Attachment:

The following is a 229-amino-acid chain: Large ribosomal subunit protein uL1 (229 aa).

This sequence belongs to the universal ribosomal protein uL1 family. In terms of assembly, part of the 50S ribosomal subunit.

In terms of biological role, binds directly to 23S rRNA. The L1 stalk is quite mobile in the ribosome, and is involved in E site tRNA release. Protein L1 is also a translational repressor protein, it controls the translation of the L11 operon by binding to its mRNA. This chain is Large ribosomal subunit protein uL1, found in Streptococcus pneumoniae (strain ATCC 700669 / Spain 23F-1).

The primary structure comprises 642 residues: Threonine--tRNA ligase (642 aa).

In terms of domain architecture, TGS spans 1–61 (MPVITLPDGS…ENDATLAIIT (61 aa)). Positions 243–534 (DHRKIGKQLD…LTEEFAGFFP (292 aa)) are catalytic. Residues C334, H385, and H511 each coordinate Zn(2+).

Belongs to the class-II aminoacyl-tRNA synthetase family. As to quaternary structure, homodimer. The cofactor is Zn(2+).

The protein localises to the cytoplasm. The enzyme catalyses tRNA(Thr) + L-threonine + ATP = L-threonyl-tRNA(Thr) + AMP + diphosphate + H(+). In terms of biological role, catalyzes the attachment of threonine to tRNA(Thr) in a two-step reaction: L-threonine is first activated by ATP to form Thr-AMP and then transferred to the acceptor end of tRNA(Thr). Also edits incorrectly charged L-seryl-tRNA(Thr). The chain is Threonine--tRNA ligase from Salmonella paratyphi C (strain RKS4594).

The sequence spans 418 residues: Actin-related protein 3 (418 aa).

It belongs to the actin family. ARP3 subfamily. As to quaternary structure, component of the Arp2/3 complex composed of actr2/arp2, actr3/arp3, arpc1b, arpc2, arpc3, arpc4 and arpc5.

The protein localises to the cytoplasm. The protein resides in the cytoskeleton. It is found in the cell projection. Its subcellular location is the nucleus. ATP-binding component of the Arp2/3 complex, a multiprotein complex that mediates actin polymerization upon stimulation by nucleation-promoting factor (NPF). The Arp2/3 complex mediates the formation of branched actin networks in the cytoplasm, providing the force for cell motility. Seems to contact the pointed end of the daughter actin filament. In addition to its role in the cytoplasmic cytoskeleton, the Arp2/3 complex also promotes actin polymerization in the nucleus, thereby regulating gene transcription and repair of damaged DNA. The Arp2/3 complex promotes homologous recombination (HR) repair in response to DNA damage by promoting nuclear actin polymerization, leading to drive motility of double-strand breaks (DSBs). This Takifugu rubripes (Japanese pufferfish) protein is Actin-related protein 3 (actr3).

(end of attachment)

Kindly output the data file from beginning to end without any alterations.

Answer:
The following is a 229-amino-acid chain: Large ribosomal subunit protein uL1 (229 aa).

This sequence belongs to the universal ribosomal protein uL1 family. In terms of assembly, part of the 50S ribosomal subunit.

In terms of biological role, binds directly to 23S rRNA. The L1 stalk is quite mobile in the ribosome, and is involved in E site tRNA release. Protein L1 is also a translational repressor protein, it controls the translation of the L11 operon by binding to its mRNA. This chain is Large ribosomal subunit protein uL1, found in Streptococcus pneumoniae (strain ATCC 700669 / Spain 23F-1).

The primary structure comprises 642 residues: Threonine--tRNA ligase (642 aa).

In terms of domain architecture, TGS spans 1–61 (MPVITLPDGS…ENDATLAIIT (61 aa)). Positions 243–534 (DHRKIGKQLD…LTEEFAGFFP (292 aa)) are catalytic. Residues C334, H385, and H511 each coordinate Zn(2+).

Belongs to the class-II aminoacyl-tRNA synthetase family. As to quaternary structure, homodimer. The cofactor is Zn(2+).

The protein localises to the cytoplasm. The enzyme catalyses tRNA(Thr) + L-threonine + ATP = L-threonyl-tRNA(Thr) + AMP + diphosphate + H(+). In terms of biological role, catalyzes the attachment of threonine to tRNA(Thr) in a two-step reaction: L-threonine is first activated by ATP to form Thr-AMP and then transferred to the acceptor end of tRNA(Thr). Also edits incorrectly charged L-seryl-tRNA(Thr). The chain is Threonine--tRNA ligase from Salmonella paratyphi C (strain RKS4594).

The sequence spans 418 residues: Actin-related protein 3 (418 aa).

It belongs to the actin family. ARP3 subfamily. As to quaternary structure, component of the Arp2/3 complex composed of actr2/arp2, actr3/arp3, arpc1b, arpc2, arpc3, arpc4 and arpc5.

The protein localises to the cytoplasm. The protein resides in the cytoskeleton. It is found in the cell projection. Its subcellular location is the nucleus. ATP-binding component of the Arp2/3 complex, a multiprotein complex that mediates actin polymerization upon stimulation by nucleation-promoting factor (NPF). The Arp2/3 complex mediates the formation of branched actin networks in the cytoplasm, providing the force for cell motility. Seems to contact the pointed end of the daughter actin filament. In addition to its role in the cytoplasmic cytoskeleton, the Arp2/3 complex also promotes actin polymerization in the nucleus, thereby regulating gene transcription and repair of damaged DNA. The Arp2/3 complex promotes homologous recombination (HR) repair in response to DNA damage by promoting nuclear actin polymerization, leading to drive motility of double-strand breaks (DSBs). This Takifugu rubripes (Japanese pufferfish) protein is Actin-related protein 3 (actr3).